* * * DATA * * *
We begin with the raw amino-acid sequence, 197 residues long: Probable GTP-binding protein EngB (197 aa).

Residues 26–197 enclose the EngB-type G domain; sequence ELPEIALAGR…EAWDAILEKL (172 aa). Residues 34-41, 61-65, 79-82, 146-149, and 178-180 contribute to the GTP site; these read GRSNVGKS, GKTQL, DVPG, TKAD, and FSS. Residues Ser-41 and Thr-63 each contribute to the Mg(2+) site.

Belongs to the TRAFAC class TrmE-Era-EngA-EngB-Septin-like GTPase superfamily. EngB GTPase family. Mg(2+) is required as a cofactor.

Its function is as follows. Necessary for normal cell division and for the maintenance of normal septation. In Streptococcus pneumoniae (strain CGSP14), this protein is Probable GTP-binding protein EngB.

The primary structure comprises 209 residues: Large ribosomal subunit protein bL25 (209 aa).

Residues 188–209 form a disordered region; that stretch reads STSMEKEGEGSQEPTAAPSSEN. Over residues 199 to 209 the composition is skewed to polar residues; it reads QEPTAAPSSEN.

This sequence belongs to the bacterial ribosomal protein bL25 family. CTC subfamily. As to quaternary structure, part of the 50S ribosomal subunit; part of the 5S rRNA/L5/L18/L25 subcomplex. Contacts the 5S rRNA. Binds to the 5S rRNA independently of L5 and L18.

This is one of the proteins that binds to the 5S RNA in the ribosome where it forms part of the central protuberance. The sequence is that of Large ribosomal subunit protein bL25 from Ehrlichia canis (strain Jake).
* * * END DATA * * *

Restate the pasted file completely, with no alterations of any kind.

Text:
We begin with the raw amino-acid sequence, 197 residues long: Probable GTP-binding protein EngB (197 aa).

Residues 26–197 enclose the EngB-type G domain; sequence ELPEIALAGR…EAWDAILEKL (172 aa). Residues 34-41, 61-65, 79-82, 146-149, and 178-180 contribute to the GTP site; these read GRSNVGKS, GKTQL, DVPG, TKAD, and FSS. Residues Ser-41 and Thr-63 each contribute to the Mg(2+) site.

Belongs to the TRAFAC class TrmE-Era-EngA-EngB-Septin-like GTPase superfamily. EngB GTPase family. Mg(2+) is required as a cofactor.

Its function is as follows. Necessary for normal cell division and for the maintenance of normal septation. In Streptococcus pneumoniae (strain CGSP14), this protein is Probable GTP-binding protein EngB.

The primary structure comprises 209 residues: Large ribosomal subunit protein bL25 (209 aa).

Residues 188–209 form a disordered region; that stretch reads STSMEKEGEGSQEPTAAPSSEN. Over residues 199 to 209 the composition is skewed to polar residues; it reads QEPTAAPSSEN.

This sequence belongs to the bacterial ribosomal protein bL25 family. CTC subfamily. As to quaternary structure, part of the 50S ribosomal subunit; part of the 5S rRNA/L5/L18/L25 subcomplex. Contacts the 5S rRNA. Binds to the 5S rRNA independently of L5 and L18.

This is one of the proteins that binds to the 5S RNA in the ribosome where it forms part of the central protuberance. The sequence is that of Large ribosomal subunit protein bL25 from Ehrlichia canis (strain Jake).